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Friday, September 23, 2016

These roots

There can be no peace without justice.
These roots of economic injustice in America run deep. 
These roots of racism run deep.
These roots of waging war on the poor run deep.
These roots of waging war on labor run deep.
These roots of murdering the just run deep.

They run through a thousand wars on Native Americans. 
They run through the Cherokee people on that "Trail of Tears". 
They run through Navajo people on that "Long Walk". 
They run through Wounded Knee one and two.
They run through the Standing Rock Reservation today. 

They run through every Black soul stolen from Africa's shores. 
They run through a million Black souls lost in that Middle Passage.
They run through that immoral clause a Black slave is 3/5 of a human being in our constitution. 
They run through every slave sale, every lash, every rape, and every murder of Africa's stolen souls. 
They run through Jim Crow.
They run through the lynching of 4,743 innocent Black American souls from 1882-1968. 
They run through Martin Luther King, Harry and Harriette Moore, Fred Hampton, Medgar Evers, Michael Schwerner, Andrew Goodman, and James Chaney. 
They still run deep today through Black Lives Matter.

They run through every law created to weaken labor. 
They run through the 11 lives taken by 300 Pinkerton Guards at the Homestead Steel Works.
They run through the 145 dead women locked in to burn at the Triangle Shirtwaist Fire.
They run through every Fast Food worker, Child Care worker, Health Care worker, and every worker fighting for 15 today.
They run through every occupier that stood at the gates of Wall Street.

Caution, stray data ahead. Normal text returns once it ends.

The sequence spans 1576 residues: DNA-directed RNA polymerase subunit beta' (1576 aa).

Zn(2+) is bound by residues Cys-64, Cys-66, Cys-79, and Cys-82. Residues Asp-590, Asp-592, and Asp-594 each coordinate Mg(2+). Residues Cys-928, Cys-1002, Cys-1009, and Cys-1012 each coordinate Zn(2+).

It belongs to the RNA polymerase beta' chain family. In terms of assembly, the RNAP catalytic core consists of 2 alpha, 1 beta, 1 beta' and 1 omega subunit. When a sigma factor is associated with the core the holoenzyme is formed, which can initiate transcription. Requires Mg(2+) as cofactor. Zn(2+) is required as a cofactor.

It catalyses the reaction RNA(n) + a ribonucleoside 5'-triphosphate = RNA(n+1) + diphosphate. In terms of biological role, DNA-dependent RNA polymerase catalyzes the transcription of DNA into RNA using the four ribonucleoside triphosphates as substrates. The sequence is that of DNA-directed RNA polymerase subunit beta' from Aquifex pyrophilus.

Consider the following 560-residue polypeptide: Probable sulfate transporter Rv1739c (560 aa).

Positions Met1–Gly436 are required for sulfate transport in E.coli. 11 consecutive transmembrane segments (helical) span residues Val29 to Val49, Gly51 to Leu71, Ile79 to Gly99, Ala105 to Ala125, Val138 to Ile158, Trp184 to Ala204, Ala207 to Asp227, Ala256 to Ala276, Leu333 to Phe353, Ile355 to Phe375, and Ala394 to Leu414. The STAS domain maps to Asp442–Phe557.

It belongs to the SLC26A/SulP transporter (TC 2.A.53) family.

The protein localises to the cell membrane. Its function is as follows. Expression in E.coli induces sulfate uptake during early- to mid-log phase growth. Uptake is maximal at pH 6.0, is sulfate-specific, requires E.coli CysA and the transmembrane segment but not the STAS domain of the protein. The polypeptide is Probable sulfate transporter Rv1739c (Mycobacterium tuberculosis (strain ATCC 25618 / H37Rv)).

They run through every Coal Miner, Steel Worker, Mill Worker, and every American whose job was sold out by the Wealthy, the Powerful, and the Connected.  

They run through a hundred million immigrant souls seeking justice in an America that sees cheap labor not human beings.   
They run through those "English Only" education policies.
They run though that Oriental Exclusion Act. 
They run through those that stand against the ones wanting walls around America.
They run through the soul of Cesar Chavez, and every farm worker who ever picked a grape.

They run through the Just that stood at Stonewall. 
They run through every LGBT soul saying I am here, I am proud, and all I want is the same rights as every other American.
They run through Susan B. Anthony, Harriet Tubman, Ida B. Wells, and every Suffragette who march for the vote, marched for justice, and stood for not only women, but children, and men.
They run through every Black Mother, whose unarmed child is killed by the police today.
They run through every mother, whose child suffering from addiction is told there are no beds in our treatment centers.
They run through every war veteran who has to fight for health care.
They run through every mother who can't pay for the medicine that can save their child.
They Run through the 49 states that spend more money on their wealthy schools than their poor schools.
They run through the Homeless, the Hungry, the Innocent jailed, and they run through me. 

I could go on, but these roots are too many for any one pen.